Barack Obama Asks Congress for $1 Billion to Spend on U.S. Forces in Europe

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By Sounak Mukhopadhyay | June 4, 2014 10:37 AM EST

U.S. President Barack Obama asked Congress for an approval of $1 billion to spend on the American forces in Europe on Tuesday, June 3. He was in the Polish capital of Warsaw on the first day of his 4-day Europe tour.

REUTERS/Kevin Lamarque
U.S. President Barack Obama raises his glass in a toast during the Solidarity Dinner at the Royal Palace in Warsaw June 3, 2014. Obama promised on Tuesday to beef up military support for eastern European members of the NATO alliance who fear they could be next in the firing line after the Kremlin's intervention in Ukraine.

NATO allying countries of the United States in Europe are apparently anxious about Russia's intimidating moves regarding Ukraine. Obama's tour is expected ease the political concern among the allies. The $1 billion will be used for increasing military training missions and exercises, according to the White House. The funds will also be used for rotating ground and air forces in Europe, Fox News reported.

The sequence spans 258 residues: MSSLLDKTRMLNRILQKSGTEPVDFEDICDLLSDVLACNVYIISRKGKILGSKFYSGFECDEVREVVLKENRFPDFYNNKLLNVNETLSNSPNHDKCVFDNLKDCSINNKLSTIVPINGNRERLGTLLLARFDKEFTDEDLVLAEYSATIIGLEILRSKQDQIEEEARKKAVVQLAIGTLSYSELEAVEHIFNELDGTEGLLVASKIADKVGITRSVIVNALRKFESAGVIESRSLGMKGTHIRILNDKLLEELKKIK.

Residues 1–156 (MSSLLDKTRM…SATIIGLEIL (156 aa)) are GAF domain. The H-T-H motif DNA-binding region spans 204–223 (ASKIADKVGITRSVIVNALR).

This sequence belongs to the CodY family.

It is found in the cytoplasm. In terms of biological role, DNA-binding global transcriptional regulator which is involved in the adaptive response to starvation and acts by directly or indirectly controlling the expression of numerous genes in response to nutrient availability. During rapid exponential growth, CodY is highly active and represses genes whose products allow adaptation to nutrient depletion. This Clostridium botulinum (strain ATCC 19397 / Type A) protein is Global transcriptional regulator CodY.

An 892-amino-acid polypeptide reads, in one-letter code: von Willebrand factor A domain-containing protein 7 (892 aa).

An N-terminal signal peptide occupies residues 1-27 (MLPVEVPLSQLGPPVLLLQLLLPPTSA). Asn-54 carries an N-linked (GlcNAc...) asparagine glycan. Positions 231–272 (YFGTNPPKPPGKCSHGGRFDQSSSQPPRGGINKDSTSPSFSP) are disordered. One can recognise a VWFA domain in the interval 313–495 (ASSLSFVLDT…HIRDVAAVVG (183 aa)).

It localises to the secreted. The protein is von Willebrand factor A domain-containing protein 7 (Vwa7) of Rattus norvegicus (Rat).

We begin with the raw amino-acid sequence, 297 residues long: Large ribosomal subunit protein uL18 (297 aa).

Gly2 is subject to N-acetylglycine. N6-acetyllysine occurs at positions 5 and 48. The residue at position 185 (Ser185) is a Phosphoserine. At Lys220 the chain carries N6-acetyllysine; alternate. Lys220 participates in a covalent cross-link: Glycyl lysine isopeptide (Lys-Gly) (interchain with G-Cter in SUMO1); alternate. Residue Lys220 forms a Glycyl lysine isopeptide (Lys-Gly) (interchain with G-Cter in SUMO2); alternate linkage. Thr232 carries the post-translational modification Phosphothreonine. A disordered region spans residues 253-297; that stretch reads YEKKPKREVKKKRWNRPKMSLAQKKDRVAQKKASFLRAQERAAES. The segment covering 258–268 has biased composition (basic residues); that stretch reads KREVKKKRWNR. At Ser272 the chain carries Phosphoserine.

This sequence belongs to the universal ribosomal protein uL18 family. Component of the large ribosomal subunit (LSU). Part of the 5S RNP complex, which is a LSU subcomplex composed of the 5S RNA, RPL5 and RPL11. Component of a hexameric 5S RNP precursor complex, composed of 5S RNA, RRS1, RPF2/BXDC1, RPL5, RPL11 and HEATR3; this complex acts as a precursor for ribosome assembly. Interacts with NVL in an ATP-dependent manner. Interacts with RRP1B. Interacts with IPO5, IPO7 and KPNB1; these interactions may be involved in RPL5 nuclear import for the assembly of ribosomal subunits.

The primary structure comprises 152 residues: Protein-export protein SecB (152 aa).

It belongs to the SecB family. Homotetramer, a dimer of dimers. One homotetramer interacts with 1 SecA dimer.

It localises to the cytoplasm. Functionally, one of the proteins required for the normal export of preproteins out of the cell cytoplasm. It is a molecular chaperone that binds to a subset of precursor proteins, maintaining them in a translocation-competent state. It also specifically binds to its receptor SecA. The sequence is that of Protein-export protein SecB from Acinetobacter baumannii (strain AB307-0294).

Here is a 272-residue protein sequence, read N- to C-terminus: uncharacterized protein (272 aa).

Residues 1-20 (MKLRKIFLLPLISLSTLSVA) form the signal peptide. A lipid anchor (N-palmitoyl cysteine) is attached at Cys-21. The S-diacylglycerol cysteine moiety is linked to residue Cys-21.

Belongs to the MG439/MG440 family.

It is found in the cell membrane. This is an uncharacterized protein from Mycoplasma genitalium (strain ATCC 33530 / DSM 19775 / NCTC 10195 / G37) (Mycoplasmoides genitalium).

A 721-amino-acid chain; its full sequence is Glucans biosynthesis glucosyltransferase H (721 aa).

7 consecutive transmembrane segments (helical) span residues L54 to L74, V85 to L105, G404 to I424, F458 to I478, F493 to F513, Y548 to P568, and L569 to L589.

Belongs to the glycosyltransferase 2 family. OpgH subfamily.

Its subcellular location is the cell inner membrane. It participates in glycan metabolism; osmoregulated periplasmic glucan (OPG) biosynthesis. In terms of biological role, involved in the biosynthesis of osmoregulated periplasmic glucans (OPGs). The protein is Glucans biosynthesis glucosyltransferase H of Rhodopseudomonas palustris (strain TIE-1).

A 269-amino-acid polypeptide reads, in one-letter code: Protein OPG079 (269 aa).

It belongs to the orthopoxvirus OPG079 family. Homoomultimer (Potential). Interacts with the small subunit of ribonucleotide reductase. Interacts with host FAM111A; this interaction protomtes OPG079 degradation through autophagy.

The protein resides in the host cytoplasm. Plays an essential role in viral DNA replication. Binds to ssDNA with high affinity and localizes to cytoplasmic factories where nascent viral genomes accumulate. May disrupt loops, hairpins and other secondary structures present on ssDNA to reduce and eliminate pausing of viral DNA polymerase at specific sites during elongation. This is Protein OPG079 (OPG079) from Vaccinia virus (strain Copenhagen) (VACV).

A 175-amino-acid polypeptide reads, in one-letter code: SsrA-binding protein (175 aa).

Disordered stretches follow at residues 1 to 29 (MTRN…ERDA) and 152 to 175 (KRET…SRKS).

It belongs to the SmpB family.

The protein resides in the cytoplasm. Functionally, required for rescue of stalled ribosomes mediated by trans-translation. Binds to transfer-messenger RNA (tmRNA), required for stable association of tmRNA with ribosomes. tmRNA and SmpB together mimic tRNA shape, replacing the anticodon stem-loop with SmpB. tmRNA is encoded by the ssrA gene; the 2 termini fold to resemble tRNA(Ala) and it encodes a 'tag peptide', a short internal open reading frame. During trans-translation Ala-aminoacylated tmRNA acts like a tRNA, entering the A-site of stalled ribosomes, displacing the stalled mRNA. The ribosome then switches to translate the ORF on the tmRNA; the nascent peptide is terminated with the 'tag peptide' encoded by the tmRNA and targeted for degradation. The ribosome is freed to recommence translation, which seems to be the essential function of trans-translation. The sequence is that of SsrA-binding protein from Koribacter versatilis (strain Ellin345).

According to U.S. officials, Obama sought to ramp up the participation of the U.S. Navy in NATO deployments in the Baltic Sea and the Black Sea. He reportedly wants to boost the military strength of non-NATO nations around Russia's border. The nations include Moldova, Georgia and Ukraine. Obama said that the European security was "sacrosanct" and was the "cornerstone" of the U.S. security. "It is a commitment that is particularly important at this time," he declared while he stood before F-16 fighter jets.

A statement on behalf of the White House clarified the $1 billion demand. "A persistent U.S. air, land, and sea presence in the region, especially in Central and Eastern Europe, is a necessary and appropriate show of support to allies," the statement said. It also said that the NATO allies "are now deeply concerned by Russia's occupation and attempted annexation of Crimea and other provocative actions in Ukraine," USA Today reported. "We will continue to take actions that increase the capability, readiness and responsiveness of NATO forces to address any threat," the White House statement clarified.

The U.S. President is expected to meet national leaders of Eastern European countries like Slovenia, Bulgaria, Romania, Croatia, Hungary, Estonia, Latvia, Lithuania, and the Czech Republic during the tour. Polish President Bronisław Komorowski said that Poland and the United States were "brotherhood in arms."

Contact the writer: s.mukhopadhyay@IBTimes.com.au

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(Photo: REUTERS/Kevin Lamarque / )
U.S. President Barack Obama raises his glass in a toast during the Solidarity Dinner at the Royal Palace in Warsaw June 3, 2014. Obama promised on Tuesday to beef up military support for eastern European members of the NATO alliance who fear they could be next in the firing line after the Kremlin's intervention in Ukraine.
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